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Epilepsy22 hero
• Mar 24, 2022

World Purple Day on March 26th is an international effort dedicated to increasing awareness about epilepsy. In commemoration of the day, two TD colleagues spoke about their experiences and what they've learned living with or raising someone living with epilepsy.

Both colleagues agree that it's a topic and condition that warrants more education and awareness for, especially for children.

Each story is unique, yet contain so many similarities in facing the unknown, speaking up for others and much more.

Here are their stories in their own words:

Erin Husenaj, Head of Employee Engagement, TD Bank AMCB

It was April 2018. I was sitting in an exam room, nervously waiting to learn if my seven-year-old daughter, Lilly, had developed a facial tic, or something more. I tried to read the neurologist's expression as she reviewed the EEG report. My husband sat to my right with Lilly in his lap. The ticking of the wall clock was deafening, and the room felt cold and uninviting. I snapped to attention when the neurologist looked up from her notes. The four words that came out of her mouth shattered me "your daughter has epilepsy."

My stomach dropped to the floor and I couldn't feel my legs. How was this possible? What did this mean? My words were stuck somewhere in the bottom of my tightened throat and tears streamed down my face. The doctor continued talking but I couldn't hear anything. I had descended into a rabbit hole of "what ifs".

Four years later, our family has learned, adjusted, and pivoted so much to make sure Lilly is living the most normal, happy life she can, but with epilepsy, you're always on a journey.

We live our lives through alarms every day at 8 a.m. and 8 p.m., when she has to take her medicine.

In the beginning, the darkest days for us, the seizures would come on without warning and every time the school nurse called, my heart stopped. They have to report everything, even a skinned knee, so now when they call the first thing the nurse says is, "everything's fine."

And for the most part, everything is fine. Lilly is one of the lucky ones. She has gained seizure control and we are grateful that she's been able to get to a place that others unfortunately can't.

Her doctor also encourages Lilly to try and live as normal a life as possible. What amazes me the most in the last four years is not only her bravery through this process, but her openness to share.

My first thought when she was diagnosed was, "I don't want anyone to treat her differently." Early on, she had two seizures at school. It touched my heart to see how, kids have embraced and supported her through this. They all made her cards when she was in the hospital and have rallied around her throughout. Lilly also joined the Epilepsy Foundation Kids Crew which has helped her learn from and be with kids going through a similar journey. This also helps her put things into perspective because she sees other children who don't have the same quality of life she has.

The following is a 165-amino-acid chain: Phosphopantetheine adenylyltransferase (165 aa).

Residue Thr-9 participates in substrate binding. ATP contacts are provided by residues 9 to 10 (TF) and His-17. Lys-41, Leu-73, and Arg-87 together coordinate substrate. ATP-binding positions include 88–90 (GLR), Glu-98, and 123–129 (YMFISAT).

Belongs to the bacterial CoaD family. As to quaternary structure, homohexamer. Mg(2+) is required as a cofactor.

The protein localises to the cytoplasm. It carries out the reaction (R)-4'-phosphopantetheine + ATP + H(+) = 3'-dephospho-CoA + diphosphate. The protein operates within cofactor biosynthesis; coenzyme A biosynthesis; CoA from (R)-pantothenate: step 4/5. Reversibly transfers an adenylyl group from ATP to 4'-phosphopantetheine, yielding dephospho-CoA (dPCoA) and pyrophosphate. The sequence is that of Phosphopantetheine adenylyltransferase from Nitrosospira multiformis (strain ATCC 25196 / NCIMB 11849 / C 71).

It's brought our family closer together than ever and made us more empathetic people as well.

Patience, Persistence and Taking Control

Lilly has really gotten a grasp on her epilepsy through medication and various doctors, but that wasn't always the case.

She didn't have much success at first and we held onto the hope that this would stop over time. But things took a terrifying turn in October 2018. I was upstairs in my bedroom and Lilly's sister ran in shouting "MOM!!!" … "Mom! Lilly fell and hit her head and now there's something wrong with her."

My body reacted the same way it did that day in the neurologist's office. Panic propelled me down the stairs two at a time, but I couldn't find her. "Where is she?!?" I screamed. Then I looked to my right. There was Lilly, on the floor in between the couch and the coffee table. She was violently convulsing, and her skin was a shade of bluish gray. It was the worst kind of seizure. We launched into a series of firsts that night. The first time calling 911. The first-time riding in an ambulance. The first time rushing into a pediatric ER. The first time I thought I could lose my daughter... Over the next few months, Lilly would go on to have several more seizures like this and what we experienced during that time would change my outlook on life completely.

For months, I felt like I was walking around in a fog. You just can't turn your mind off.

We eventually had to learn things like how it was okay to ask for other opinions and try new treatments. We had to take control of Lilly's health journey.

Don't be afraid to make changes when things don't feel right . It's something I wish we had done sooner. You empowered to do that. We didn't know things could be better somewhere else. And in fact, that's changed everything for us.

Ask for and Receive Help

Another thing we learned as a family during this journey was how much people want to and can help you.

Lilly had an army of people running toward her to make sure she was okay. Kids, parents, family, friends – no one ran away, and their support contributed to her resilience.

I remember being with one of Lilly's teachers and telling her that she wasn't coming to class because she had suffered a seizure the night before.

She looked at me and said, "How are you doing?"